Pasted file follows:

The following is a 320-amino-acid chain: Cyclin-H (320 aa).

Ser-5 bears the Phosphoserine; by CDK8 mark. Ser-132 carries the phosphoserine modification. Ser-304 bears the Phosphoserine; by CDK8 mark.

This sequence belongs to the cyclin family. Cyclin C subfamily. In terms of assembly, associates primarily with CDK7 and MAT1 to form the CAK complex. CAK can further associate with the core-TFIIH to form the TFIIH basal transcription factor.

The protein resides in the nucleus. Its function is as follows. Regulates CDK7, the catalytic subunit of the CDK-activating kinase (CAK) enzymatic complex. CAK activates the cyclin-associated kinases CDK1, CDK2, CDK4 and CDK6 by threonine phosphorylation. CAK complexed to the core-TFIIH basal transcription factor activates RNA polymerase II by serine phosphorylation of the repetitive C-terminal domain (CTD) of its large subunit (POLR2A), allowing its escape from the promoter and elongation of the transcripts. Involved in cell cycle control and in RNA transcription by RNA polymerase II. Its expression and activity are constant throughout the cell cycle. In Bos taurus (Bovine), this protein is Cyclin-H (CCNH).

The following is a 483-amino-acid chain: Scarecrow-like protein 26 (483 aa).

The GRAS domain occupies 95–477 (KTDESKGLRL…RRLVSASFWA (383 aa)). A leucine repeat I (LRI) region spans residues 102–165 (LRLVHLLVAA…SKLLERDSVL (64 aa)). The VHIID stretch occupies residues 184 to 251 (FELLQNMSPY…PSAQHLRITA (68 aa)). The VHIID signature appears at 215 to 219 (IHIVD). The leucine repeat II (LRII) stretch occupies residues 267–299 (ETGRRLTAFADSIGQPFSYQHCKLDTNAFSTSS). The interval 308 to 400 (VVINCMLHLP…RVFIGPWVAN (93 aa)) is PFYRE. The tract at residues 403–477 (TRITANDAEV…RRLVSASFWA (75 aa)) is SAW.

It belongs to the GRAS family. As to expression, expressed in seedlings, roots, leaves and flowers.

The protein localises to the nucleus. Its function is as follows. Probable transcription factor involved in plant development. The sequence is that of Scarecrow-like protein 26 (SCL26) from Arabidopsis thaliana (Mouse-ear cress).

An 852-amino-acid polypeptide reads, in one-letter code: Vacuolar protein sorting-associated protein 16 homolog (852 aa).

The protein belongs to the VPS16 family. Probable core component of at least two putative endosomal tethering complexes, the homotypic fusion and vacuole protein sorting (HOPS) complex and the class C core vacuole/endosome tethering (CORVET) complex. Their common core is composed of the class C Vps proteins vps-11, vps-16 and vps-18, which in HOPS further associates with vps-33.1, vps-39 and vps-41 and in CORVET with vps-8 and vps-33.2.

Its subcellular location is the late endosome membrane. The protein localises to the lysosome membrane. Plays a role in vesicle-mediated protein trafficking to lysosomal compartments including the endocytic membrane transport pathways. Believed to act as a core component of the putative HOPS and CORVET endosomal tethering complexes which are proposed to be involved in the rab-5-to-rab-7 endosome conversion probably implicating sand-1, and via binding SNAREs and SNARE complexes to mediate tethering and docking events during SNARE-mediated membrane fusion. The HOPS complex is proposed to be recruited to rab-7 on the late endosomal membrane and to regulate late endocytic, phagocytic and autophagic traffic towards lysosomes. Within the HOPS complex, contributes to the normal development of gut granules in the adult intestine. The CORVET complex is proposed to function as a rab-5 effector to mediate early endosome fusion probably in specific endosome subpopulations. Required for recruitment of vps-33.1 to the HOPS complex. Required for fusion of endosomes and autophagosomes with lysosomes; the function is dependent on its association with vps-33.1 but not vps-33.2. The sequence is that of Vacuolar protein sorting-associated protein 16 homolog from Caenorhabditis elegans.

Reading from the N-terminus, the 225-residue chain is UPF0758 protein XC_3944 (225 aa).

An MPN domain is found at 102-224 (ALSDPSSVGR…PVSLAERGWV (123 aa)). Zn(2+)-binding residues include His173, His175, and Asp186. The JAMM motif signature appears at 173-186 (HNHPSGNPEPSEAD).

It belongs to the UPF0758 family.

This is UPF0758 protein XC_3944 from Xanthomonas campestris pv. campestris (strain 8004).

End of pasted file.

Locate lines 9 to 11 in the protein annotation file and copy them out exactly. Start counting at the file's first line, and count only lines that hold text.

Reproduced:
An 852-amino-acid polypeptide reads, in one-letter code: Vacuolar protein sorting-associated protein 16 homolog (852 aa).

The protein belongs to the VPS16 family. Probable core component of at least two putative endosomal tethering complexes, the homotypic fusion and vacuole protein sorting (HOPS) complex and the class C core vacuole/endosome tethering (CORVET) complex. Their common core is composed of the class C Vps proteins vps-11, vps-16 and vps-18, which in HOPS further associates with vps-33.1, vps-39 and vps-41 and in CORVET with vps-8 and vps-33.2.

Its subcellular location is the late endosome membrane. The protein localises to the lysosome membrane. Plays a role in vesicle-mediated protein trafficking to lysosomal compartments including the endocytic membrane transport pathways. Believed to act as a core component of the putative HOPS and CORVET endosomal tethering complexes which are proposed to be involved in the rab-5-to-rab-7 endosome conversion probably implicating sand-1, and via binding SNAREs and SNARE complexes to mediate tethering and docking events during SNARE-mediated membrane fusion. The HOPS complex is proposed to be recruited to rab-7 on the late endosomal membrane and to regulate late endocytic, phagocytic and autophagic traffic towards lysosomes. Within the HOPS complex, contributes to the normal development of gut granules in the adult intestine. The CORVET complex is proposed to function as a rab-5 effector to mediate early endosome fusion probably in specific endosome subpopulations. Required for recruitment of vps-33.1 to the HOPS complex. Required for fusion of endosomes and autophagosomes with lysosomes; the function is dependent on its association with vps-33.1 but not vps-33.2. The sequence is that of Vacuolar protein sorting-associated protein 16 homolog from Caenorhabditis elegans.